BERLIN, Germany: In an effort criticized by the conservative opposition, Germany's socially liberal government is moving ahead with plans to ease the rules for obtaining citizenship.
Germany is the most populous country in the European Union, with some 84 million people.
In a video message released last week, Chancellor OIaf Scholz said that Germany has long since become "the country of hope" for many, and it is a good thing when people, who have established roots in the country, decide to apply for citizenship.
"Germany needs better rules for the naturalization of all these great women and men," Scholz said.
The overhaul of citizenship rules is one of a series of reforms proposed by the three-party coalition of Scholz's center-left Social Democrats, the environmentalist Greens and the pro-business Free Democrats, when it took office last December.
The Interior Ministry has said that draft legislation is "as good as ready."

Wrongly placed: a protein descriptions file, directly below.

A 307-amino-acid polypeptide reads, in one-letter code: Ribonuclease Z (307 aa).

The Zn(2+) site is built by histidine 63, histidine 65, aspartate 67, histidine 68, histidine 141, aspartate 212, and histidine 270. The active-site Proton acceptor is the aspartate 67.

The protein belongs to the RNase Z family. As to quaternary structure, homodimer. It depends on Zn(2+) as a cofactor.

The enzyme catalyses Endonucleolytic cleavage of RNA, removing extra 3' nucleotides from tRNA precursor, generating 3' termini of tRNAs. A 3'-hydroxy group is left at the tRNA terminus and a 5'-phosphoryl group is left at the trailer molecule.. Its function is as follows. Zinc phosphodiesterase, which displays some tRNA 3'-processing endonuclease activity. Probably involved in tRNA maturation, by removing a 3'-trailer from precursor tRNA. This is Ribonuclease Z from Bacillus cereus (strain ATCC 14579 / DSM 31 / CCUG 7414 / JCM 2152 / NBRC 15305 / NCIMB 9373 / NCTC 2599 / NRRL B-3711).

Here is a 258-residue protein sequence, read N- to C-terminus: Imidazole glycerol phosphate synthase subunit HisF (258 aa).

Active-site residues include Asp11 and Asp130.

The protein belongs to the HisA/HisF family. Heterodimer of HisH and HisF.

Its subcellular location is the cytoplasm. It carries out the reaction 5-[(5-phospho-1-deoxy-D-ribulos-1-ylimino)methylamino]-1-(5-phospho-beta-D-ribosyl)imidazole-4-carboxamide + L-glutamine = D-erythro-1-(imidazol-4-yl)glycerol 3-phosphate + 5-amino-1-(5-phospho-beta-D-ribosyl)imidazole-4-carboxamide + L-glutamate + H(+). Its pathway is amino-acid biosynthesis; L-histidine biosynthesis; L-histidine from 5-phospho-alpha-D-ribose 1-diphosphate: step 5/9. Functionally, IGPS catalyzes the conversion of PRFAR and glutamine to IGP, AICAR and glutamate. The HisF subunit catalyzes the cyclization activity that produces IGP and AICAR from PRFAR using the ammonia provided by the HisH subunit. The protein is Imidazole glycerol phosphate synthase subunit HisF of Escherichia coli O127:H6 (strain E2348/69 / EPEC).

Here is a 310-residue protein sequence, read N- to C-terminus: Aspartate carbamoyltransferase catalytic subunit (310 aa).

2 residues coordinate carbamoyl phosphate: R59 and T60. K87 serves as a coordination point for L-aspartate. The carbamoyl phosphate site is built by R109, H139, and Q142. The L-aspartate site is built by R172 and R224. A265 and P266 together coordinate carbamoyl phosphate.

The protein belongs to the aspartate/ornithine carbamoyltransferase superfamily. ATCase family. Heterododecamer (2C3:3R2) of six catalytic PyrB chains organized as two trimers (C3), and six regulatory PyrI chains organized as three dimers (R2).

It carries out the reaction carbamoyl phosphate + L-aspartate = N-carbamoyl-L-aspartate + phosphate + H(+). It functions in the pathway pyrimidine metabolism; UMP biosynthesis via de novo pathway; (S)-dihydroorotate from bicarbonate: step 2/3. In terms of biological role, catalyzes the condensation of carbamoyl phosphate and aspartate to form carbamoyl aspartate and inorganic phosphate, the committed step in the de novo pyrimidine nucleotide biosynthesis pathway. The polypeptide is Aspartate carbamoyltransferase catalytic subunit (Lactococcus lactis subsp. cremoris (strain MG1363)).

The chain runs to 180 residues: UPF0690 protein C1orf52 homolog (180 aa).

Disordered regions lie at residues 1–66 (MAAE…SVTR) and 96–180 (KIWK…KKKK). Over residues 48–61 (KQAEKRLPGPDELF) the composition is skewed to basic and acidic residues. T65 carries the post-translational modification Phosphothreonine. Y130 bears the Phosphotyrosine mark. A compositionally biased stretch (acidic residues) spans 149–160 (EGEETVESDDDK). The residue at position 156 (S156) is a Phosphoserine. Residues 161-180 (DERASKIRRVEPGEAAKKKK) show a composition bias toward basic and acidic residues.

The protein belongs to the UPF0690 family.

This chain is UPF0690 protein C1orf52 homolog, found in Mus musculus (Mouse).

Last year's coalition agreement calls for people to be eligible for German citizenship after five years, or three years in case of "special integration accomplishments," rather than the current six to eight years.
The government also wants to drop restrictions on holding dual citizenship, and German-born children would automatically become citizens if one parent has been a legal resident for five years.
According to official statistics, some 131,600 people became German citizens last year, with one-quarter being citizens of other EU countries.
This was 20 percent higher than the previous year, partly due to more Syrians being naturalized.
However, the plan was rejected by the main center-right opposition Union bloc.
Meanwhile, senior conservative lawmaker Alexander Dobrindt told the Bild daily, "Selling off German citizenship cheap does not encourage integration, it aims for exactly the opposite and will trigger additional 'pull effects' for illegal migration."
"Five years is a very, very short time for people to be eligible for citizenship," Union chief whip Thorsten Frei told ZDF television.